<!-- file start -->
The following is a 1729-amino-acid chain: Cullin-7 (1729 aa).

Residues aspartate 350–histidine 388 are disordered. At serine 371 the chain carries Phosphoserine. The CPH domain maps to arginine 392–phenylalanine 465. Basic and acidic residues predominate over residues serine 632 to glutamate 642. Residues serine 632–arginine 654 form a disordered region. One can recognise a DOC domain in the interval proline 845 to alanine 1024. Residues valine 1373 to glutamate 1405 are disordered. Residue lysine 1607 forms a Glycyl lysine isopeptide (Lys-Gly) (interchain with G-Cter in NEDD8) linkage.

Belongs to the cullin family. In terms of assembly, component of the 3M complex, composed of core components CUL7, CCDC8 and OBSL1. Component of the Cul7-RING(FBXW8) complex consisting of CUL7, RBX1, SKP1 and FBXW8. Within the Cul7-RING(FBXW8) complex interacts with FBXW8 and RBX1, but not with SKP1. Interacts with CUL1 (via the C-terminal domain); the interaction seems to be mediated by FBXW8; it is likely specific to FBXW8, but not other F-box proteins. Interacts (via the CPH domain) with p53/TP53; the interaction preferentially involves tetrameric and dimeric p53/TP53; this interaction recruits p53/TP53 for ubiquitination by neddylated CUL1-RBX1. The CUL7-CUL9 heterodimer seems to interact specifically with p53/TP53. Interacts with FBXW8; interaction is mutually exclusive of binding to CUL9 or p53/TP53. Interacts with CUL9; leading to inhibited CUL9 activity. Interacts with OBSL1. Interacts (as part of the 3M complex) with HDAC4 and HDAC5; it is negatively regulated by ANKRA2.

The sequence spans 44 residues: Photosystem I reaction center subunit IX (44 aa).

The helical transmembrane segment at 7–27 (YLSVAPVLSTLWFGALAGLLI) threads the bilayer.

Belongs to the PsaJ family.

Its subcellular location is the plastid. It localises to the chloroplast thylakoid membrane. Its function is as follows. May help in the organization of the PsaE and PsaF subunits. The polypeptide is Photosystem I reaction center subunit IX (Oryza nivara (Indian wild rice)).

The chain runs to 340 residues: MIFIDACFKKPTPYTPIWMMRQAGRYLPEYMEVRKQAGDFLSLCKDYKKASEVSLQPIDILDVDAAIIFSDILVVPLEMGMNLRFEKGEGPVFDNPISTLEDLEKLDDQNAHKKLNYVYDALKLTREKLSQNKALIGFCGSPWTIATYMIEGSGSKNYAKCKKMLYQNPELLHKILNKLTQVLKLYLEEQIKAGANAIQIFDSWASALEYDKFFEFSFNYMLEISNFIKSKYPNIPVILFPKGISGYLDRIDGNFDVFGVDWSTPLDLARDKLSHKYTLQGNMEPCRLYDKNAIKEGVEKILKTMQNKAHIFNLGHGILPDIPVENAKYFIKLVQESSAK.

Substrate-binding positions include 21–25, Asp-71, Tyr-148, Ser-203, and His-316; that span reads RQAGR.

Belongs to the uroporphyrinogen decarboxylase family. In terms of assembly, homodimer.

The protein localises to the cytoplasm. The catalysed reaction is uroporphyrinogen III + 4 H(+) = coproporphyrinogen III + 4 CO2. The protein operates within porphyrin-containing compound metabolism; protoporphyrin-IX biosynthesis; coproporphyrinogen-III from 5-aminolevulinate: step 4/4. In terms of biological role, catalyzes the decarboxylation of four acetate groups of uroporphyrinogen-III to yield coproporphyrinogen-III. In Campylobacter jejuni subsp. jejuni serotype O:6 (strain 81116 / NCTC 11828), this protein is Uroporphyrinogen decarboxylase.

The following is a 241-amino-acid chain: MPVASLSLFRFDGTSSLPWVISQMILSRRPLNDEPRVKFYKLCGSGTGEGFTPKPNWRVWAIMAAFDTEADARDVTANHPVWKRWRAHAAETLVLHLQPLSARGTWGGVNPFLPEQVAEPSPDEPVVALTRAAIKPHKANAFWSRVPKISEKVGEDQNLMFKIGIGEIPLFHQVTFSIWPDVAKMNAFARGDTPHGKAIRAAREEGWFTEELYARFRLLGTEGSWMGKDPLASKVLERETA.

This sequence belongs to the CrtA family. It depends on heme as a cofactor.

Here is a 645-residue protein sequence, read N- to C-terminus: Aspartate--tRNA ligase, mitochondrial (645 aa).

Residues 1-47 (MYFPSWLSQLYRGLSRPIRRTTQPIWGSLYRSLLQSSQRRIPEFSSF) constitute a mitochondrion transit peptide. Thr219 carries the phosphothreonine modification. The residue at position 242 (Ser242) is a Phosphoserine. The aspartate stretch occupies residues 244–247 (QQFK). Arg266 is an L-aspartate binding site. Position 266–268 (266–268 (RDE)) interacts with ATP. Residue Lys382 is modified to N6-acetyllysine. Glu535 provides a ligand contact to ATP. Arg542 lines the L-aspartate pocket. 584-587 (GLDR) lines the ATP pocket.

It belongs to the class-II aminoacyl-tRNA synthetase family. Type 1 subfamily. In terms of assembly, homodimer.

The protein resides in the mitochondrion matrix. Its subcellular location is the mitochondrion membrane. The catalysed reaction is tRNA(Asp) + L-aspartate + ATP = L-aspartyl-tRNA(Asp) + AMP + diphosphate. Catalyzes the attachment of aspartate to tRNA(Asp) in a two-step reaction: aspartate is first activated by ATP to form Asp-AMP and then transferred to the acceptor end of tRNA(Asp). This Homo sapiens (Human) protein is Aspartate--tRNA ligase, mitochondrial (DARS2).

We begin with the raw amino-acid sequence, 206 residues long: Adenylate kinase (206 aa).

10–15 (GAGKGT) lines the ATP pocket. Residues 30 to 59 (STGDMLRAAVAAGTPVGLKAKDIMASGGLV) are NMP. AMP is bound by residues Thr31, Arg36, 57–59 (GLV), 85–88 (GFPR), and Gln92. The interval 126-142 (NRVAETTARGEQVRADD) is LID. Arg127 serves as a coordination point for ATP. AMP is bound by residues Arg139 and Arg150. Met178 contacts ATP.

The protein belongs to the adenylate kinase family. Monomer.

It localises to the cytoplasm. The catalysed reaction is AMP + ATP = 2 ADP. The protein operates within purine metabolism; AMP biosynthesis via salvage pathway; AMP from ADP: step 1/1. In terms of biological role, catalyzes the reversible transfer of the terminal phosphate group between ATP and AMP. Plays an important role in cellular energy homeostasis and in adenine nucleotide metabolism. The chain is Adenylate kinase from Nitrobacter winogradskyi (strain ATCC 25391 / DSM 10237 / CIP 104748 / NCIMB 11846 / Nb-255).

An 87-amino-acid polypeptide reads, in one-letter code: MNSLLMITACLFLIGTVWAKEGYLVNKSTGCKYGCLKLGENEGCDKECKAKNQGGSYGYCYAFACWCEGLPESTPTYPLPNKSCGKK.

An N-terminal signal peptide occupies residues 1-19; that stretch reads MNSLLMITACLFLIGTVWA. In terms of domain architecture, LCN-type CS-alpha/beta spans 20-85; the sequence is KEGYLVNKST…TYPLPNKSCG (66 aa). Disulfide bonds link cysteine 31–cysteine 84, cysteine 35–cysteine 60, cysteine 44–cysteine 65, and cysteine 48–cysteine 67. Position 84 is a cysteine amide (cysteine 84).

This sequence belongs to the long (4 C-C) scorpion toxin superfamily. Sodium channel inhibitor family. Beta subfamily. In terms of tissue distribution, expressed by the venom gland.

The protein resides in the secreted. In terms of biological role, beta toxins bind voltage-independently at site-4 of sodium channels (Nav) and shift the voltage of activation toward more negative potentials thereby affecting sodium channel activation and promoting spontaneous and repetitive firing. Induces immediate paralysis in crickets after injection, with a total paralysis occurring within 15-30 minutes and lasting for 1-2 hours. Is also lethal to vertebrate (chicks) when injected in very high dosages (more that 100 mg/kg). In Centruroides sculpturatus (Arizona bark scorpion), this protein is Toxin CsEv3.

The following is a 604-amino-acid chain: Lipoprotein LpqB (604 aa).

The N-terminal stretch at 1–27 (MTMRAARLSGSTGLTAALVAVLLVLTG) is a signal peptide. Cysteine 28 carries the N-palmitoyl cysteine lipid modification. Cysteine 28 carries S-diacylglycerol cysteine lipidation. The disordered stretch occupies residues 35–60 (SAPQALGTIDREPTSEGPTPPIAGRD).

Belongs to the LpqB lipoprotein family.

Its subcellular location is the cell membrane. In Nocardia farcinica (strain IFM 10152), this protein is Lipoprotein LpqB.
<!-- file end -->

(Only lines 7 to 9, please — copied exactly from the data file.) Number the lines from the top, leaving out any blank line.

Its subcellular location is the plastid. It localises to the chloroplast thylakoid membrane. Its function is as follows. May help in the organization of the PsaE and PsaF subunits. The polypeptide is Photosystem I reaction center subunit IX (Oryza nivara (Indian wild rice)).

The chain runs to 340 residues: MIFIDACFKKPTPYTPIWMMRQAGRYLPEYMEVRKQAGDFLSLCKDYKKASEVSLQPIDILDVDAAIIFSDILVVPLEMGMNLRFEKGEGPVFDNPISTLEDLEKLDDQNAHKKLNYVYDALKLTREKLSQNKALIGFCGSPWTIATYMIEGSGSKNYAKCKKMLYQNPELLHKILNKLTQVLKLYLEEQIKAGANAIQIFDSWASALEYDKFFEFSFNYMLEISNFIKSKYPNIPVILFPKGISGYLDRIDGNFDVFGVDWSTPLDLARDKLSHKYTLQGNMEPCRLYDKNAIKEGVEKILKTMQNKAHIFNLGHGILPDIPVENAKYFIKLVQESSAK.

Substrate-binding positions include 21–25, Asp-71, Tyr-148, Ser-203, and His-316; that span reads RQAGR.